February 19th, 2023
In this week’s article, we examine the developmental aspects that emerge as Social Ability begins blossoming in the ages of four and five. It is the fourth article in a series that will focus on the development of social ability throughout early childhood.
Our children grow so rapidly through these first years of life, it’s hard to “keep up” with what we are seeing in the context of their larger development; and, yet, it really helps to see and know this scope when we are facing challenges with them. This really comes to mind when I think of the shift from three to four and five.
If we consider the birth of consciousness coming in about the age of three, we can observe how the child is trying to “build a home” within their bodies with this consciousness. Simultaneously, they are becoming aware of the world surrounding them and are delighted to explore it.
In traversing this landscape of new consciousness, the four year old tends towards extremes. Extreme joy and exuberance in one moment, and in other moments, behaviors that can be mistaken as intentionally “naughty,” such as lying, bossing, or swearing. As they begin developing friendships, these, too, can be extreme in nature. “Landon is my friend, not yours!” or “I only want to sit with Ariya!” can be mistaken as rudeness, but if we observe more deeply, we see a deep love for each other. It is our task to harness this love, and to guide our child to expand this love to everyone. We balance giving the child time to relish in their newly found friendship, with opportunities to cooperate in a larger group setting with structure or adults nearby for guidance with conflict resolution.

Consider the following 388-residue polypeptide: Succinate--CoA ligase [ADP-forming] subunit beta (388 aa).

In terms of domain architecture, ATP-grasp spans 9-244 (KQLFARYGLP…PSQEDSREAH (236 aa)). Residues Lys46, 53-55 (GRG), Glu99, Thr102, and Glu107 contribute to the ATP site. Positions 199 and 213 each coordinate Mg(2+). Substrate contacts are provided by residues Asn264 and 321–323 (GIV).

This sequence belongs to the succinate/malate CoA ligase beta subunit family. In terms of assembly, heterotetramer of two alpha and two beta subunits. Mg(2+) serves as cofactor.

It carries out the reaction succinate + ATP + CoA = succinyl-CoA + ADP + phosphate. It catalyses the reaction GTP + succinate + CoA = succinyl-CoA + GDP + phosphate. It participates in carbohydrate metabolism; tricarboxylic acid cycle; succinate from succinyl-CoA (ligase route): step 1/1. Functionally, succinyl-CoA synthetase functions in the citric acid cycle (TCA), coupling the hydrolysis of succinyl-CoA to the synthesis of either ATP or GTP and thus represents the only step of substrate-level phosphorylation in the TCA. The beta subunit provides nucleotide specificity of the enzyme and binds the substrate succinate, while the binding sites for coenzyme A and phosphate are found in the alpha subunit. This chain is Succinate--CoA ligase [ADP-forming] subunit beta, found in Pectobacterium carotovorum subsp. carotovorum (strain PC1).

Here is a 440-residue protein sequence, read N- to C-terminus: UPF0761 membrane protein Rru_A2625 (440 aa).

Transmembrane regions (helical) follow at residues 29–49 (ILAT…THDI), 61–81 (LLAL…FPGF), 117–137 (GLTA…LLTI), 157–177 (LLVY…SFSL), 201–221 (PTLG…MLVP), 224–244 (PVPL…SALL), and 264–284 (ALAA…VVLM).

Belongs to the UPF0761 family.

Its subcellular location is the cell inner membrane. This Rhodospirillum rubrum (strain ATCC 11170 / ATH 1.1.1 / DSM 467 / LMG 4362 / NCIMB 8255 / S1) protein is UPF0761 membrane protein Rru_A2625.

Often the five year old, especially as they move toward six, has settled into the world and into their friendships with more balance. They are becoming aware of their surroundings so quickly, and experiencing it all internally. As with the four year old, all that is seen is imitated, but with a thread of individuality woven in. Their houses, play scenes, and story shows become more and more elaborate, and peers are largely accepted as part of the team in creating them. And with loving adults nearby to help navigate disagreements, they are well on their way to learning true cooperation and creative problem-solving that will serve them for a lifetime.
In a mixed-age setting such as our early childhood, children are nourished and empowered by the “extended families” of their school friends. The younger begins by contentedly observing, and as they grow, insist on being included. The older children learn to extend their circle of friends, and reflexively, their capacities of harmony, empathy and love. They offer richness and depth to the group play and are empowered to lead.